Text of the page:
Balancing Act

IT’S ONE THING TO CREATE A COMPOUND ON THE SPRAWLING acreage of a ranch. But it’s quite another to create a compound-like setting on a site that sits at the edge of a golf course. However, says John Lauman, of JLF Architects, in this case, his clients were specifically not interested in a starter castle. Rather, they were seeking a more modestly scaled presence for what was to be their full-time home. They would use a layout of buildings to create a sense of arrival, screen out neighbors, and direct one’s gaze to the primary southern views over open space toward the Teton Mountains. And the multiple structures, mostly attached, would create privacy and a sense of remoteness.

A home and guest house in Jackson Hole, Wyoming, designed by JLF Architects and built by Big-D Signature, uses reclaimed materials to establish a sense of place. In the kitchen, the Shaker-inspired fir cabinets and glazed fireclay tile backsplash convey serenity

The homeowners, recently retired and active outdoors people with grown children, had decided to relocate to Jackson Hole, Wyoming, from the East Coast, when they chose their site and retained JLF to design their home. Enthusiastically involved from the beginning, they rented a house nearby to live in while the construction took place.

Originally conceived as a U-shaped structure with a parking courtyard, big views over the open landscape to the south, and a guest cabin connected by a covered walkway, the design expanded and evolved over the course of the project. The intended guesthouse became the husband’s office and retreat, and the guest quarters moved across the driveway to the corner of the property. Meanwhile, the covered walkway became a glassy connector to offer shelter from the elements and a major “Aha!” moment as one glimpses the mountain views en route.

A separate entrance leads from the parking court to the husband’s retreat, which is connected to the main home by a glassy hallway with views of the Teton Mountains.

The arrival sequence leads guests to the front door, which is located under a gabled porch in the center of the main mass of the reclaimed-timber and cedar-shake-roofed house. A low stone wall creates a division between the structure and the driveway, and a barn-like garage wing sits off to the right. To the left, the attached log cabin retreat has its own entry, and a glass-walled, metal-roofed connector links it to the main house and lightens the mass by offering transparency and views to the mountains.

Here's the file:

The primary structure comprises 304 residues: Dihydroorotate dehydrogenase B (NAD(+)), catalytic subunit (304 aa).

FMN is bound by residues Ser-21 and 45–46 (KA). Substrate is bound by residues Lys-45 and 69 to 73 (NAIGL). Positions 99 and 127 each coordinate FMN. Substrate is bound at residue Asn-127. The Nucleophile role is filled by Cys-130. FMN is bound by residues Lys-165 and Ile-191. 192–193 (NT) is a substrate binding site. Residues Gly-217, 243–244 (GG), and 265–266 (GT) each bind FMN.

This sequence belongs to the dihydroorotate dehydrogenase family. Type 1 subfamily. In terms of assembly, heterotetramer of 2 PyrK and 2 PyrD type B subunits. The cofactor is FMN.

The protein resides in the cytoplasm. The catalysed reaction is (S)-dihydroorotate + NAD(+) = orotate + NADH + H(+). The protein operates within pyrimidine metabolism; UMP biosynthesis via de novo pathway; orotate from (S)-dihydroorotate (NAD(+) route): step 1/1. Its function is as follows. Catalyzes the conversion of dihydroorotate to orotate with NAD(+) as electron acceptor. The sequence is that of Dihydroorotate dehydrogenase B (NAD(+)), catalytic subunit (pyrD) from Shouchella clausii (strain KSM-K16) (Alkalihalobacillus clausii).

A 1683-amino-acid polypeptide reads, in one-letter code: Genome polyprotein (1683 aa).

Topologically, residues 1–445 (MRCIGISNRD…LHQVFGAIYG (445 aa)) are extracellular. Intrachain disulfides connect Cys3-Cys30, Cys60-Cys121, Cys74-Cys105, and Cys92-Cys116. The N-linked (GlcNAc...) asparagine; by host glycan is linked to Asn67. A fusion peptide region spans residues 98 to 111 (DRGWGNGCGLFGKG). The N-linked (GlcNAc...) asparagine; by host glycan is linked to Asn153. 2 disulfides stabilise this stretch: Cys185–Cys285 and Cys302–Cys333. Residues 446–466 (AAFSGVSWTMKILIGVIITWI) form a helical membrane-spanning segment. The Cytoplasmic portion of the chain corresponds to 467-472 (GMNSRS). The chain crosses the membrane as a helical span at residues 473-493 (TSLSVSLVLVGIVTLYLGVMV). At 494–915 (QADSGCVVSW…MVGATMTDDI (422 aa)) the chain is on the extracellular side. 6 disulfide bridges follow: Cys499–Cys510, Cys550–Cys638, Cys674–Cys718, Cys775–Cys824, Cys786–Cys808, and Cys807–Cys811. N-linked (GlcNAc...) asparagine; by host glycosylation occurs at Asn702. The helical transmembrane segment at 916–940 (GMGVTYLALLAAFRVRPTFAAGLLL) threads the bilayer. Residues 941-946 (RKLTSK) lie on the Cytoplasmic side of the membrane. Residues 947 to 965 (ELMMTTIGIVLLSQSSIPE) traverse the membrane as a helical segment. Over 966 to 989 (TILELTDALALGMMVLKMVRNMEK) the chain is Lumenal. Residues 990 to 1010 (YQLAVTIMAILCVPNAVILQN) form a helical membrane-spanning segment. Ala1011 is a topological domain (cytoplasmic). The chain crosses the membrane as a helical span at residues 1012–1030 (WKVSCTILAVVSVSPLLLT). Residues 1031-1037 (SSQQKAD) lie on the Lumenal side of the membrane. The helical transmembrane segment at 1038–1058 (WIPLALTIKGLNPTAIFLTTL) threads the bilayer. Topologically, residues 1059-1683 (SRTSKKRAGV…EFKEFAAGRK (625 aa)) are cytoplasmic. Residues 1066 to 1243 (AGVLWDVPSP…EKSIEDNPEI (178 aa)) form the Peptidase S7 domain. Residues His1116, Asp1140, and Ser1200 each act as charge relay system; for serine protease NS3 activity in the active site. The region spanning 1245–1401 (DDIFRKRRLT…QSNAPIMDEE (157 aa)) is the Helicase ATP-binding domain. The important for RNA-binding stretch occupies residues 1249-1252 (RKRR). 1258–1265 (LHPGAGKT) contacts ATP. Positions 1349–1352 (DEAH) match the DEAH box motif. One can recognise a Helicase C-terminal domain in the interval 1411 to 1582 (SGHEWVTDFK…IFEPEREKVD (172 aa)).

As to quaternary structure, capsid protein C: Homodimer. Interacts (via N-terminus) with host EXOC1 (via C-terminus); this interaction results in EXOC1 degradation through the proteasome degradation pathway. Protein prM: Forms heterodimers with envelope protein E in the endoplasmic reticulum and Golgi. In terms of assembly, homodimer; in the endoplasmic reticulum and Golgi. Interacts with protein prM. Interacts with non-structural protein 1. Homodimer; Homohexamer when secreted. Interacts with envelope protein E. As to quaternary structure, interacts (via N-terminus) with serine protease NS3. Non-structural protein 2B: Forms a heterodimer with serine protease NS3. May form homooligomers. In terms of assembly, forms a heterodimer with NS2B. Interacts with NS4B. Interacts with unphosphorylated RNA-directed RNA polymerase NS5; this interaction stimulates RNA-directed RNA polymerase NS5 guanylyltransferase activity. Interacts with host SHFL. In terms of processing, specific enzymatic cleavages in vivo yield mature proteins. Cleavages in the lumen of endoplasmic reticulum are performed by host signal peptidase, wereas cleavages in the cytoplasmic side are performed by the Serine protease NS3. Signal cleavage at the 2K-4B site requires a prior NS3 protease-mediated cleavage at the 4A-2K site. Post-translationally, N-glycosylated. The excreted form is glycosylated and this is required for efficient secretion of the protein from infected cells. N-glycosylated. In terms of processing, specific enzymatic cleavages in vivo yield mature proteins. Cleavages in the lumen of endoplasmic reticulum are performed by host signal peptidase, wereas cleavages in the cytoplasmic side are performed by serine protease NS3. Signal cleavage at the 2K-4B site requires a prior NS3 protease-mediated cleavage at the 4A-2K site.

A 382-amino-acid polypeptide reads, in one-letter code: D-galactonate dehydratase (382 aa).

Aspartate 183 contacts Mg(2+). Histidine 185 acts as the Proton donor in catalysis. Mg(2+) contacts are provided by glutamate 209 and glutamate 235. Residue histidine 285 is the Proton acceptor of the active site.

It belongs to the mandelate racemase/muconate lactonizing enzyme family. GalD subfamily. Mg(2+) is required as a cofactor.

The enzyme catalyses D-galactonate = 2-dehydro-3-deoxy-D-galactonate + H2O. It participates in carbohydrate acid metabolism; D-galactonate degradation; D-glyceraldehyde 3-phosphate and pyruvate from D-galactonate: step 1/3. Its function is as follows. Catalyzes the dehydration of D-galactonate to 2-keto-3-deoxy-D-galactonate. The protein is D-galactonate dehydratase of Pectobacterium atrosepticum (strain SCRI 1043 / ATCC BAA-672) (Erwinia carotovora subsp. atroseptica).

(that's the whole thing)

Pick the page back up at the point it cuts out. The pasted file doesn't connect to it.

The house makes the most of its position on the edge of a development by facing the expansive mountain views, and it connects to a shallow pond that can be accessed from both the private porch of the husband’s getaway and the living room of the main house.

At the entrance, the simple stone-floored foyer reveals stacked log corners in a nod to the origin of the reclaimed materials. Despite the “announcement of place” that happens as the gaze travels straight through the living room to the long prospect south, dramatic scissor trusses made of heavily distressed reclaimed materials dominate the space and draw the eye upward.

“We find that a truss is nice in dividing a volume,” explains Lauman. “Historically, a truss is a horizontal bottom cord; this was mostly out of necessity and ease of construction. But a bottom cord is sometimes too close to the human scale.” In this case, the truss generates energy and celebrates the room’s sense of space. The structure also creates a powerful architectural moment within the vaulted-ceilinged space and acts as a counterpoint to the weight of the expansive view.

The living room is the heart of the home. Scissor trusses of distressed reclaimed timbers create drama. Interiors by Jet Zarkadas, of Los Griegos Studio, include a custom hide rug in a stylized pattern inspired by Navajo designs.